The professional edition contains additional features targeted at the visualization and game development industries. Several of these features are transparent; you use World Machine the same as before except with additional power.
Workstations running 64bit Windows XP or Vista can use the 64bit World Machine executable. This removes the often-encountered 2GB 32bit memory addressing limit, and allows World Machine to take advantage of as much memory as your workstation contains.
The dramatic improvements in performance possible with multi-core processors allows for greatly enhanced speed and usability. World Machine Professional edition supports up to 16 simultaneous processors for use during both normal and tiled builds. In addition, they are used to accelerate the view during Layout and Explorer Views, dramatically reducing the time to see changes and improving the utility of these views.
(See Section 9.1 to configure the allowed number of threads)
A tiled terrain is simply a terrain stored across many individual files instead of a single large file. The files are named similar to each other in some logical fashion. This can be advantageous for several reasons — some display engines may be able to page individual files in and out of memory to improve performance, and in a shared environment individual artists can work on separate files without issue.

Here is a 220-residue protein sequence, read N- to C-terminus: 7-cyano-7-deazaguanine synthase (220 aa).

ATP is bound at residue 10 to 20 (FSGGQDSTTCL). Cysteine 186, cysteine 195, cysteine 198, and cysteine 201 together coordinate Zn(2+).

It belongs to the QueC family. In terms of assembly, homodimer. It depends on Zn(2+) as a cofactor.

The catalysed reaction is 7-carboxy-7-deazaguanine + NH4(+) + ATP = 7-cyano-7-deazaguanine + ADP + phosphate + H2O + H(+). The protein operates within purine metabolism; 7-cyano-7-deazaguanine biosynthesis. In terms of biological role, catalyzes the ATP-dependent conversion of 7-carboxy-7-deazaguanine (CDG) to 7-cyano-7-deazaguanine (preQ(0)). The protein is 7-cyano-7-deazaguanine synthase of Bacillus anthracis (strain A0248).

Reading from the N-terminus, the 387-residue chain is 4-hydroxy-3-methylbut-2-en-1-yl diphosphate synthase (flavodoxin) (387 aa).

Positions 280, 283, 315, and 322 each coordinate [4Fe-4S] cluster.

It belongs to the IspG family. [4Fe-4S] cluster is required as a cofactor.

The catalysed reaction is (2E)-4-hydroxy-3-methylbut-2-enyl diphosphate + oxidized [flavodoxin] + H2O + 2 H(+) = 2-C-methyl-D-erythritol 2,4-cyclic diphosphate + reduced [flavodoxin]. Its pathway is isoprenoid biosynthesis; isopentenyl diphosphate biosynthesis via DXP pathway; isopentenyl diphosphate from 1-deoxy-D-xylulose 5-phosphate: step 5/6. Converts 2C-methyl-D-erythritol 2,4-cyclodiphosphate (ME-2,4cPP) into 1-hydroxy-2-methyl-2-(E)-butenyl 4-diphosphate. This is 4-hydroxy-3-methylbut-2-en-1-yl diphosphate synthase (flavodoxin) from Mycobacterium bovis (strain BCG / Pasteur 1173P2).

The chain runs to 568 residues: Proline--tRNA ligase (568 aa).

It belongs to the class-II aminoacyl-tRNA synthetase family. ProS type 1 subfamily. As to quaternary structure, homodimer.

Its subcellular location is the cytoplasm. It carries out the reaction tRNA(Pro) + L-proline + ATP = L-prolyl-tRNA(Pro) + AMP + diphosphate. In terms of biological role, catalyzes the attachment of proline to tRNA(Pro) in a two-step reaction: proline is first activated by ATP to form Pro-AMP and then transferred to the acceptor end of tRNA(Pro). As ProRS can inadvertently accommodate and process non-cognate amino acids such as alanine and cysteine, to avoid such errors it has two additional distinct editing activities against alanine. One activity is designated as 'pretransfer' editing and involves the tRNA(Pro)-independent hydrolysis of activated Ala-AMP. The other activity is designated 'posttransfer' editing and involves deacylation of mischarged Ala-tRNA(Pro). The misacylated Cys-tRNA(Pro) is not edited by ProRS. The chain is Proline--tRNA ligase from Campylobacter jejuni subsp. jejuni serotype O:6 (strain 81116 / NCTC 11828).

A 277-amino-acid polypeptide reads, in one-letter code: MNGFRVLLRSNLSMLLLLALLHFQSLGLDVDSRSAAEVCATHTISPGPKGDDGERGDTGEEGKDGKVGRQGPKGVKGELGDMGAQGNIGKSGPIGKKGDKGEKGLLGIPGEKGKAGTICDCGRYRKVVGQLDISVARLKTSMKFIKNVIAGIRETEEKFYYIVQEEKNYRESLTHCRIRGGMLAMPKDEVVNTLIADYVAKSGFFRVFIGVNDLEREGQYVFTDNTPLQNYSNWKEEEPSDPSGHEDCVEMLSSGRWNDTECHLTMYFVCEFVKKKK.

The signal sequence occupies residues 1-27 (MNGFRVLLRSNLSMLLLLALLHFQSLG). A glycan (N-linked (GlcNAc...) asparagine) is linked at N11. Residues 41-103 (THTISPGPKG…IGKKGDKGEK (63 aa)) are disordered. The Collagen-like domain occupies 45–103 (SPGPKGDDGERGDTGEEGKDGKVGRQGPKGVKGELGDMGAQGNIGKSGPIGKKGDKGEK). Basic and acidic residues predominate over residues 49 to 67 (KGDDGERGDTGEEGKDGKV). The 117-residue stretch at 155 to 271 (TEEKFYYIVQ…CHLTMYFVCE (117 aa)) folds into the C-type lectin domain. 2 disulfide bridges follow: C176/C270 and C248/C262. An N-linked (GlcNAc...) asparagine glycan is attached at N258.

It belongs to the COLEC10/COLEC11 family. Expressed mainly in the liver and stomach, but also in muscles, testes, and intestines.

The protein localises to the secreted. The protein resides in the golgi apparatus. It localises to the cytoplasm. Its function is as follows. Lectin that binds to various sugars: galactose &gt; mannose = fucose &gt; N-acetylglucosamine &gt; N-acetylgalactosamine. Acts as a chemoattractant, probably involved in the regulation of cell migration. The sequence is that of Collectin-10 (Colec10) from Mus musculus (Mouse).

Most importantly however, the practical resolution limit for a single heightfield in World Machine is around 8192×8192; even with 64bit systems working with a single file this size or larger can become quite unwieldy. Tiling offers a way around this problem. By saving the terrain area as a rectangular set of individual files, you can export vast areas of terrain at effectively unlimited resolution.
World Machine Professional version supports seamless use of tiled terrains; you won’t have to worry about individual files, instead you will be working with the tileset as a whole. Tiled terrain support is not limited to export; you can complete the circle by importing tiled terrain datasets, allowing you to work